Baking temperatures and times

Whenever I make pies or tarts, I like to bake at a higher temperature of 425 degrees F for the first 15-20 minutes of baking, before lowering the temperature for the rest of the bake. This ensures that the base of the pie cooks quickly, which helps the bottom stay nice and crisp.

After the first 15-20 minutes, lower the oven to 375 degrees F and continue baking for about 35-40 minutes, or until the filling is cooked and bubbly, and the crust is golden brown. If the crust browns too quickly, cover it with a piece of foil or crust shield to help keep it from burning.

Serving and storing

Allow the pie to cool completely before serving. It keeps well in the fridge, wrapped in foil or plastic wrap for about a week.

I hope you give this strawberry rhubarb pie with tarragon sugar a try! Be sure to tag me on instagram so I can see your bakes, and leave me a comment below! Your feedback helps other bakers who are giving this recipe a try, and I love hearing about your bakes!

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  • Prep time: 2 hours 30 minutes
  • Cook time: 1 hour
  • Total time: 3 hours 30 minutes

Ingredients

For the dough

  • 1 recipe pie dough , see note
  • 1 egg, lightly beaten with water for egg wash

For the tarragon sugar

  • 1 cup white granulated sugar, (200g)
  • 3 tbsp fresh tarragon leaves

For the filling

  • 4 cups rhubarb, (~450g) chopped into roughly 1/2" pieces
  • 1 lb strawberries, (453g, or one 16 oz clamshell) hulled and halved, quartered if very large
  • 1/2 cup tarragon sugar, (100g)
  • 1/2 cup brown sugar , (100g) packed
  • 1/4 cup cornstarch , (30g)
  • 1/2 tsp vanilla extract
  • juice from 1/2 a lemon

Method

Prepare the pie dough

  • 1)

    Make the pie dough according to the recipe and chill for at least 2 hours before using.

  • 2)

    When ready to bake, remove the dough from the fridge and allow it to sit at room temperature for about 5 minutes before rolling.

  • 3)

    Preheat the oven to 425 degrees F.

Prepare filling

  • 1)

    To make the tarragon sugar, combine the sugar and the tarragon in a food processor or blender, and pulse in 10 second intervals until the tarragon is fully incorporated into the sugar. You will have some extra sugar: store leftovers in the fridge for up to a week.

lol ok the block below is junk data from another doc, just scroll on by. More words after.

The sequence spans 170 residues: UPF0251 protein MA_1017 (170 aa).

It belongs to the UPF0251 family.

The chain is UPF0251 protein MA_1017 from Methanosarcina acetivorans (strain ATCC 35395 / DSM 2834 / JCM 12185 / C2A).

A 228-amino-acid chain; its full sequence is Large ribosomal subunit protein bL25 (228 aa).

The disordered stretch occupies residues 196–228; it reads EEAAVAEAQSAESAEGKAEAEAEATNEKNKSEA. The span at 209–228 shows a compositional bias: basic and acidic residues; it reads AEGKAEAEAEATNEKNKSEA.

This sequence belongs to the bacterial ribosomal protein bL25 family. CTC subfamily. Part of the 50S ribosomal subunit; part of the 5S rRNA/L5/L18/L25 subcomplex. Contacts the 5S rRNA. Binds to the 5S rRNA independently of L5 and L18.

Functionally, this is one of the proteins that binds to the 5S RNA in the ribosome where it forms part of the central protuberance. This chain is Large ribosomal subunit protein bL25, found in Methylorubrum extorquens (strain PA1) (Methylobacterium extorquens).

• 2)

    Combine all of the filling ingredients in a large mixing bowl and stir to combine. Set aside to macerate for about 10 minutes.

  • 3)

    Roll out the first disk of pie dough and place it in your pie pan. Add the filling, being careful not to add too much of the liquids released from maceration. (You can save this liquid and use it as a syrup: just heat it on the stove until everything is fully dissolved!)

  • 4)

    Roll out the second disk of pie dough, and cut into a lattice, or as desired.

  • 5)

    Brush the egg wash on the pie lattice.

  • 6)

    Bake at 425 degrees F for 15 minutes, then reduce the temperature to 375 and continue baking for 35-40 minutes, or until the filling is bubbling and the crust is golden brown.

  • 7)

    If your crust is browning too quickly, use a pie shield or a tin foil tent to keep it from burning.

  • 8)

    Allow to cool to room temperature before serving. Store leftovers in the fridge, tightly covered, for up to 1 week.

Notes

Here is the recipe for my all-butter pie dough

This recipe makes more tarragon sugar than you will use in the pie. Save leftovers in the fridge for up to a week. If you do not want to include the tarragon sugar, simply replace with an equal amount of white granulated sugar.